Premixed Charge Compression Ignition concepts are promising to reduce NOx and soot simultaneously and keeping a high thermal efficiency. Partially premixed combustion is a single fuel variant of this new combustion concepts applying a fuel with a low cetane number to achieve the necessary long ignition delay. In this study, multiple injection strategies are studied in the partially premixed combustion approach to reach stable combustion and ultra-low NOx and soot emission at 15.5 bar gross indicated mean effective pressure. Three different injection strategies (single injection, pilot-main injection, main-post injection) are experimentally investigated on a heavy duty compression ignition engine. A fuel blend (70 vol% n-butanol and 30 vol% n-heptane) was tested. The effects of different pilot and post-injection timing, as well as Exhaust-gas Recirculation rate on different injection strategies investigated. All the measurements were performed at the same load, combustion phasing, lambda and engine speed. The results show that all three injection strategies produced ultra-low soot emission, while less NOx emission was noticed for pilot-main injection because of less diffusion combustion mode. Pilot-main injection strategy decreases the maximum pressure rise rate effectively compared to single injection. For pilot-main injection at 15.5 bar gross indicated mean effective pressure, when 24.3% (pilot/total fuel mass ratio) of fuel injected at -30 crank angle after top dead center in the pilot and the rest injected in the main with 45% EGR rate, 48.97% gross indicated efficiency is achieved. In addition, ultra-low soot (0.19 ppm) and NOx (0.327 g/kWh) emissions are achieved respectively without using after treatment.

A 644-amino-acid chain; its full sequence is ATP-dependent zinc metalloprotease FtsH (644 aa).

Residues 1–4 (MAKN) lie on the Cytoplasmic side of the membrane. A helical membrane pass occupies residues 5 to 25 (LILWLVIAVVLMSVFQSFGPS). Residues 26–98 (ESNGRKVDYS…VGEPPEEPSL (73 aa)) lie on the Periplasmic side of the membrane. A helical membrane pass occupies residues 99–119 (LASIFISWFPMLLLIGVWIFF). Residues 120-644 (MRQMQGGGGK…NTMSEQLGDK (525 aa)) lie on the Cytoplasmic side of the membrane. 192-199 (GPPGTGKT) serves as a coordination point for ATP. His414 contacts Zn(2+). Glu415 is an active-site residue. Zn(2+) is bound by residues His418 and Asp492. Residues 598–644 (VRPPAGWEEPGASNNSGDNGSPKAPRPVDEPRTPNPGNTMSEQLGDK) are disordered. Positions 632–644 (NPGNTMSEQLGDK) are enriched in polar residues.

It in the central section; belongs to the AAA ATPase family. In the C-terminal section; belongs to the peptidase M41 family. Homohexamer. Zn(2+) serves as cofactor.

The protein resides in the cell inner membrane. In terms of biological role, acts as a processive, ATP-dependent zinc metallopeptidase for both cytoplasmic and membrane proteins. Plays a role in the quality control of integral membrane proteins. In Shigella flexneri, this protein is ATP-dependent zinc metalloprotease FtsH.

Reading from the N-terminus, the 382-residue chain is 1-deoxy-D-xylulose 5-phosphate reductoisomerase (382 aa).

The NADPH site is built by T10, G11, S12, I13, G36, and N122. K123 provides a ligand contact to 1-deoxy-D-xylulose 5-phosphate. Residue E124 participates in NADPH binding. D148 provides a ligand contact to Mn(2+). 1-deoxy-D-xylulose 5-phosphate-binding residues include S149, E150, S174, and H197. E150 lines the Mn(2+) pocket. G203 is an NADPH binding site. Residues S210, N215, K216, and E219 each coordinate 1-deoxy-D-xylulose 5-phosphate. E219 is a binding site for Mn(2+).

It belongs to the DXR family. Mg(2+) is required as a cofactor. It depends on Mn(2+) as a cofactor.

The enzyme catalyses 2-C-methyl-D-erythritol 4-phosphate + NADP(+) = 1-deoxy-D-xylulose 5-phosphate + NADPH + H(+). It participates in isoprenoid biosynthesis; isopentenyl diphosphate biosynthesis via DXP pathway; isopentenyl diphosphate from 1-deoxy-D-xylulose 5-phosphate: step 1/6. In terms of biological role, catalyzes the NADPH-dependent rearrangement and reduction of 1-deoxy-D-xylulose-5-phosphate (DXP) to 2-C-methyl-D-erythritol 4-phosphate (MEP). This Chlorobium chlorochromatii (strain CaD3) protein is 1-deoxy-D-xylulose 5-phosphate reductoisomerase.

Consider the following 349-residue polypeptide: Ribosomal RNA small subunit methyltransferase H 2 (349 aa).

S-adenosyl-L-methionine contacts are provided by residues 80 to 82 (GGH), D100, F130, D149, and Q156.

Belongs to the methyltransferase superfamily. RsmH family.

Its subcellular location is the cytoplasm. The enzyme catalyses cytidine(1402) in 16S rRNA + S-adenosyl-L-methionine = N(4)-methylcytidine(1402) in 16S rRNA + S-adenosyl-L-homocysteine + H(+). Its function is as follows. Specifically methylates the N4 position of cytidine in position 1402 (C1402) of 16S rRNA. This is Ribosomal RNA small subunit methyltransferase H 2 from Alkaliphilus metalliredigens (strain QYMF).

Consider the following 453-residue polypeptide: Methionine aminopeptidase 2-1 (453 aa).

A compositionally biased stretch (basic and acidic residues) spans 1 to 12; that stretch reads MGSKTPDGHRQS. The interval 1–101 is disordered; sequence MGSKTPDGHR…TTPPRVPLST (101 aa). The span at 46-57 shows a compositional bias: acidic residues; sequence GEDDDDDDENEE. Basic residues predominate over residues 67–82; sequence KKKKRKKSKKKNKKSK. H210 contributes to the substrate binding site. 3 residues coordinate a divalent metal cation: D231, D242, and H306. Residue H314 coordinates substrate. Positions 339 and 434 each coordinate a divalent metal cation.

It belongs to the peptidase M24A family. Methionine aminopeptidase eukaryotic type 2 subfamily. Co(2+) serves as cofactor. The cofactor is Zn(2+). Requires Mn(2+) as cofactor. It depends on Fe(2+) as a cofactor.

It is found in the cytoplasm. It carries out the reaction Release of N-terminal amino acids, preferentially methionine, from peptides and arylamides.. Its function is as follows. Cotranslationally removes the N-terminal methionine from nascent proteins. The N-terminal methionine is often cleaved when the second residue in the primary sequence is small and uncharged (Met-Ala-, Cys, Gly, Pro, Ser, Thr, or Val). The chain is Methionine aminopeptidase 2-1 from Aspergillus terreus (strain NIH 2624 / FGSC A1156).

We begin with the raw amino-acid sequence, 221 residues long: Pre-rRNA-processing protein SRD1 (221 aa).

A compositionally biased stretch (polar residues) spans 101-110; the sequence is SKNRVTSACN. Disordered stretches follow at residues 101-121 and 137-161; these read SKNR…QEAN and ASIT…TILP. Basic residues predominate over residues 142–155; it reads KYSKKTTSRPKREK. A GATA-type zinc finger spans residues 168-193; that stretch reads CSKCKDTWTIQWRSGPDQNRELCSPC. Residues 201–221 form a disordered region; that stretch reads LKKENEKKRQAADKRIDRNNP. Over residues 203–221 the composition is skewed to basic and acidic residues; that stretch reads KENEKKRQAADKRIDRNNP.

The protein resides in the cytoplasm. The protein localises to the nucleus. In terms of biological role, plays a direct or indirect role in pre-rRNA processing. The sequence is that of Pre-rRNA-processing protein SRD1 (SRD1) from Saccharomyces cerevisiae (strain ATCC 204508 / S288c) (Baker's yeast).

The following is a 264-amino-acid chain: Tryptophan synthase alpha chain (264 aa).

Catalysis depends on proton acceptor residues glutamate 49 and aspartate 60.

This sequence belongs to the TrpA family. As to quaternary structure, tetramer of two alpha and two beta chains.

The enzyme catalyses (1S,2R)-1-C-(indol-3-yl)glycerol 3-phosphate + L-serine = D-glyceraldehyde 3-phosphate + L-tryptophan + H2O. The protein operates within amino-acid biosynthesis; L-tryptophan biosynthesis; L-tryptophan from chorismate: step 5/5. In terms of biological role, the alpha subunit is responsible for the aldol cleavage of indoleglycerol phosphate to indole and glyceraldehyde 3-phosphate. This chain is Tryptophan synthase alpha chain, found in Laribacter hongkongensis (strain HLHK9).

|Number of pages||12|
|Journal||SAE Technical Papers|
|Publication status||Published - 10 Sep 2018|
|Event||SAE 2018 International Powertrains, Fuels and Lubricants Meeting, FFL 2018 - Heidelberg, Germany|
Duration: 17 Sep 2018 → 19 Sep 2018
- Partially premixed combustion (PPC)
- Multiple injection strategies